Flame Retardant Mechanism of the Nanotubes-Based Nanocomposites. Final Report.
Flame Retardant Mechanism of the Nanotubes-Based
Nanocomposites. Final Report.
NIST GCR 07-912; Final Report; 68 p. September 2007.
Sponsor:National Institute of Standards and Technology,
flame retardants; nanocomposites; nanotubes;
flammability; polymethyl methacrylate
This project was started from April 1, 2005 and is
ending on September 30, 2007 with a total budget of
$105,392. One weak aspect of synthetic polymer materials
compared with steel and other metals is that these
materials are combustible under certain conditions.
Thus, the majority of polymer-containing end products
must pass some type of regulatory test to assure public
safety from fire. Although halogenated flame retardants
are highly effective for reducing heat release rates of
commodity polymers, the future use of some of these
retardants is becoming highly questionable in Europe and
possibly worldwide. Therefore, new, highly effective
flame retardants are urgently needed as a possible
alternative to conventional halogenated flame
retardants. The main objective is to determine the flame
retardant (FR) effectiveness of various polymer/nanotube
nanocomposites and to understand their FR mechanisms.
Four different nanotubes are used; they are multi-walled
carbon nanotube (MWNT), single-walled carbon nanotube
(SWNT), carbon nano-fiber (CNF), and alumina silicate
nanotube (ASNT). The selected resins are polystyrene
(PS) and poly(methyl methacrylate) (PMMA). The study
consists of five parts aimed at understanding the FR
mechanisms of these nanocomposites, (1) effects of
nanotube type and of concentration of the nanotubes in
the nanocomposites, (2) effects of the dispersion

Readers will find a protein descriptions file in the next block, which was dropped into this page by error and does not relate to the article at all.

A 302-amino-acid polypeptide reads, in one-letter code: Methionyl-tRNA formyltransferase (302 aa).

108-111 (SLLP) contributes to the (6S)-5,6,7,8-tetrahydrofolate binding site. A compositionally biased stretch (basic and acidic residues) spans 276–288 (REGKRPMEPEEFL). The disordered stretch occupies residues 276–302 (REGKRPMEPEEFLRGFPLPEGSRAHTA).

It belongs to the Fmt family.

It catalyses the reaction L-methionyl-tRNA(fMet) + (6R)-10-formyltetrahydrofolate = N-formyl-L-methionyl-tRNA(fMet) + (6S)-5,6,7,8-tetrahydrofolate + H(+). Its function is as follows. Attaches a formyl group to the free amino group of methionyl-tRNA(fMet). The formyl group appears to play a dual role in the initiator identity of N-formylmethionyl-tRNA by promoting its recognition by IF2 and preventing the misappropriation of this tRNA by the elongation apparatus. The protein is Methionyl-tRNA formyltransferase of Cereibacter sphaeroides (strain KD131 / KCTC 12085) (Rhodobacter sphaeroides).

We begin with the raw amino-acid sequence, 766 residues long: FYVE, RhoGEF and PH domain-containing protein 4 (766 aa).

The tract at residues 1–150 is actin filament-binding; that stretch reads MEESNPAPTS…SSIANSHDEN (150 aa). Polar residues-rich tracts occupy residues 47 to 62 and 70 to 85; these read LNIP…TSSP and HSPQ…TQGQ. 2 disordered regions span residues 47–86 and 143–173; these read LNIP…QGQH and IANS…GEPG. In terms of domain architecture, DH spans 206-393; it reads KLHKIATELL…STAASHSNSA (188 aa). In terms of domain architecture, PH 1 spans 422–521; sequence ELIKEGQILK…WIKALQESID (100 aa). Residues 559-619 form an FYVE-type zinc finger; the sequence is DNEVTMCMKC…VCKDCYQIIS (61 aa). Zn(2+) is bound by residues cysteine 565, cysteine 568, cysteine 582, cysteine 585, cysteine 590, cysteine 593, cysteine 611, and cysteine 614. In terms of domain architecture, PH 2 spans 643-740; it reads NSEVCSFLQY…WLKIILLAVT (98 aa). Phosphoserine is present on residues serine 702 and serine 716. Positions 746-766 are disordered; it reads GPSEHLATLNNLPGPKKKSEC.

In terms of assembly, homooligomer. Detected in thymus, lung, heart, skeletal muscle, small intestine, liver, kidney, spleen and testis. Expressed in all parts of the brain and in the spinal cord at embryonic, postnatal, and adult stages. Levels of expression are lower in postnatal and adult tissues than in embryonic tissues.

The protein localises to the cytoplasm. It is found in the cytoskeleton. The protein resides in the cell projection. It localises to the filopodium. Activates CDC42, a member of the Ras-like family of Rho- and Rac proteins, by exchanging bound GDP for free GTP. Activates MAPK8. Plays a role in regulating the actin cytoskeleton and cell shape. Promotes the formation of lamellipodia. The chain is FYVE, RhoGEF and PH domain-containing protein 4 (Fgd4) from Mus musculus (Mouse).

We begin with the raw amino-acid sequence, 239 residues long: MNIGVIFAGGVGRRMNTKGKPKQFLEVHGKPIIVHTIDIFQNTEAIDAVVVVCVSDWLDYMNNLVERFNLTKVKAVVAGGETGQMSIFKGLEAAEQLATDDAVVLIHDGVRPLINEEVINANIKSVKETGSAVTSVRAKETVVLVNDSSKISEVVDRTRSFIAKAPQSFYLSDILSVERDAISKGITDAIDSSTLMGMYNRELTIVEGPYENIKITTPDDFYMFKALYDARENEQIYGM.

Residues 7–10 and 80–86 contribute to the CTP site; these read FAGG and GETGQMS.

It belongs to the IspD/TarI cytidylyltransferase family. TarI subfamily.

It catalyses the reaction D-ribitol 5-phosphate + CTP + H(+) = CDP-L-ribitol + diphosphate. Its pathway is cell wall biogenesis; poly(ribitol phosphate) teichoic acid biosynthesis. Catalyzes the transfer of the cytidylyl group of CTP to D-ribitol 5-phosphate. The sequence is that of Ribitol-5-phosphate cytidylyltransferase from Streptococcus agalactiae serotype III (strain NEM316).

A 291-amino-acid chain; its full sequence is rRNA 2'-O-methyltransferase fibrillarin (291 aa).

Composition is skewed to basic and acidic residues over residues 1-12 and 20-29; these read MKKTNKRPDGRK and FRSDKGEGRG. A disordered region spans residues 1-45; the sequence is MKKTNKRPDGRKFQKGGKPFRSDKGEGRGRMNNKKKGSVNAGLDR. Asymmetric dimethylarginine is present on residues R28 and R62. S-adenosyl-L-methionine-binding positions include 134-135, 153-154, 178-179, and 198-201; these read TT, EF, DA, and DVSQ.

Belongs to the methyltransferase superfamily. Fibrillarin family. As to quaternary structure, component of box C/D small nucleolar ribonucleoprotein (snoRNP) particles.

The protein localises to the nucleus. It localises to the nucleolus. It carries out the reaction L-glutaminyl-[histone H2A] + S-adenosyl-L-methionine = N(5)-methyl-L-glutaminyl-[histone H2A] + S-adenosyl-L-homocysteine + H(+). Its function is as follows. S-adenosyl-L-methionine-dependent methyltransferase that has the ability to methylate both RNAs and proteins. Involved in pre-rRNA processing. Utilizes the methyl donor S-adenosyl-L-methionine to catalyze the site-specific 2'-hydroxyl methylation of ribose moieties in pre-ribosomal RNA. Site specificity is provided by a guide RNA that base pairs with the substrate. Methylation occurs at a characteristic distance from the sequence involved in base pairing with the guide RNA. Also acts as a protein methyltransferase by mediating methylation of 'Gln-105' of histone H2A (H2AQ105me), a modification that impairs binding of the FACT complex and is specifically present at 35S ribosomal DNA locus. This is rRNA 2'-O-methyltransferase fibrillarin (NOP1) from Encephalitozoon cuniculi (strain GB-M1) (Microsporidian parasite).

of the nanotubes in the nanocomposites, (3) effects of
molecular weight of the resin, and (4) effects of
viscoelastic characteristics of the nanocomposi tes, (5)
effects of aspect ratio (length divided by outer
diameter of tubes). A cone calorimeter and the nitrogen
gasification device are used for measuring flammability
properties of the samples. The results of the first, the
third, and the fourth parts were published in Nature
Materials and the paper is included in this report. The
results of the second part (effects of dispersion) were
published in Polymer and also the results of the fifth
part (effects of aspect ratio) are being published in
Polymer. Both papers are included in this report.
Finally, a review of flammability of carbon nanotube
based polymer nanocomposites was published as one of
chapters in "Flame Retardant Polymer Nanocomposites"
edited by A. Morgan and C. Wilkie, Wiley Interscience,
2007 and this review is also included in this report.
Nanocomposites based on ASNT with PMMA were prepared for
mass concentrations of 1%, 2% and 4% of ASNT. However,
ASNT was not well dispersed (translucent instead of
transparent) and special functional component was
attached to ASNT surface to improve the dispersion of
ASNT. Although some improvement in the dispersion of
ASNT was made, no significant reduction in flammability
properties of PMMA was observed.